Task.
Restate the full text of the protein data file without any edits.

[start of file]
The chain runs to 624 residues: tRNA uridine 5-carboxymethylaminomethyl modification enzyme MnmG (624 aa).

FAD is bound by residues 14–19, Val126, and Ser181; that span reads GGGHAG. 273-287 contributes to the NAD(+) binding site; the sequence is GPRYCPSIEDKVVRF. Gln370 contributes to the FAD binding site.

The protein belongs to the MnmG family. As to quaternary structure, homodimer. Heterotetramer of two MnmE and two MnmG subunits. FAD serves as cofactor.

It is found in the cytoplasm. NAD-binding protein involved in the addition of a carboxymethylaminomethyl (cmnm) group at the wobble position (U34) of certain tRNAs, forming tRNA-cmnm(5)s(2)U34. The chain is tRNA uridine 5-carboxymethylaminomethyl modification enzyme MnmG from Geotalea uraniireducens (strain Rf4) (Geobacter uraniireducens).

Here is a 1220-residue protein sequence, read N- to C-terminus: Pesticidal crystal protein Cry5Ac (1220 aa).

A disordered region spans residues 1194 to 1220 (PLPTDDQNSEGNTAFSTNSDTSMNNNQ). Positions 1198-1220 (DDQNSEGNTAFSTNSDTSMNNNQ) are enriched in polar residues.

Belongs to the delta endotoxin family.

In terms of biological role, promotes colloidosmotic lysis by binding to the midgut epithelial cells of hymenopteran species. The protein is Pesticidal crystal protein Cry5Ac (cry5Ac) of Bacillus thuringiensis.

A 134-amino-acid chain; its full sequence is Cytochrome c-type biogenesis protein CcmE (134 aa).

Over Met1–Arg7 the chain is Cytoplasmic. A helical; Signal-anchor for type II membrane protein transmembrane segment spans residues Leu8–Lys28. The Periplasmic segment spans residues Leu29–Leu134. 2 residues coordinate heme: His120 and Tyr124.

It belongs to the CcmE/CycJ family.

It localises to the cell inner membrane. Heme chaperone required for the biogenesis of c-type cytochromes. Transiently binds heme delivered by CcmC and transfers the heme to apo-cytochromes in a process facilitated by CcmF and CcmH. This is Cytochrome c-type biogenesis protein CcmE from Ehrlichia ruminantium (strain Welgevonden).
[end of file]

The chain runs to 624 residues: tRNA uridine 5-carboxymethylaminomethyl modification enzyme MnmG (624 aa).

FAD is bound by residues 14–19, Val126, and Ser181; that span reads GGGHAG. 273-287 contributes to the NAD(+) binding site; the sequence is GPRYCPSIEDKVVRF. Gln370 contributes to the FAD binding site.

The protein belongs to the MnmG family. As to quaternary structure, homodimer. Heterotetramer of two MnmE and two MnmG subunits. FAD serves as cofactor.

It is found in the cytoplasm. NAD-binding protein involved in the addition of a carboxymethylaminomethyl (cmnm) group at the wobble position (U34) of certain tRNAs, forming tRNA-cmnm(5)s(2)U34. The chain is tRNA uridine 5-carboxymethylaminomethyl modification enzyme MnmG from Geotalea uraniireducens (strain Rf4) (Geobacter uraniireducens).

Here is a 1220-residue protein sequence, read N- to C-terminus: Pesticidal crystal protein Cry5Ac (1220 aa).

A disordered region spans residues 1194 to 1220 (PLPTDDQNSEGNTAFSTNSDTSMNNNQ). Positions 1198-1220 (DDQNSEGNTAFSTNSDTSMNNNQ) are enriched in polar residues.

Belongs to the delta endotoxin family.

In terms of biological role, promotes colloidosmotic lysis by binding to the midgut epithelial cells of hymenopteran species. The protein is Pesticidal crystal protein Cry5Ac (cry5Ac) of Bacillus thuringiensis.

A 134-amino-acid chain; its full sequence is Cytochrome c-type biogenesis protein CcmE (134 aa).

Over Met1–Arg7 the chain is Cytoplasmic. A helical; Signal-anchor for type II membrane protein transmembrane segment spans residues Leu8–Lys28. The Periplasmic segment spans residues Leu29–Leu134. 2 residues coordinate heme: His120 and Tyr124.

It belongs to the CcmE/CycJ family.

It localises to the cell inner membrane. Heme chaperone required for the biogenesis of c-type cytochromes. Transiently binds heme delivered by CcmC and transfers the heme to apo-cytochromes in a process facilitated by CcmF and CcmH. This is Cytochrome c-type biogenesis protein CcmE from Ehrlichia ruminantium (strain Welgevonden).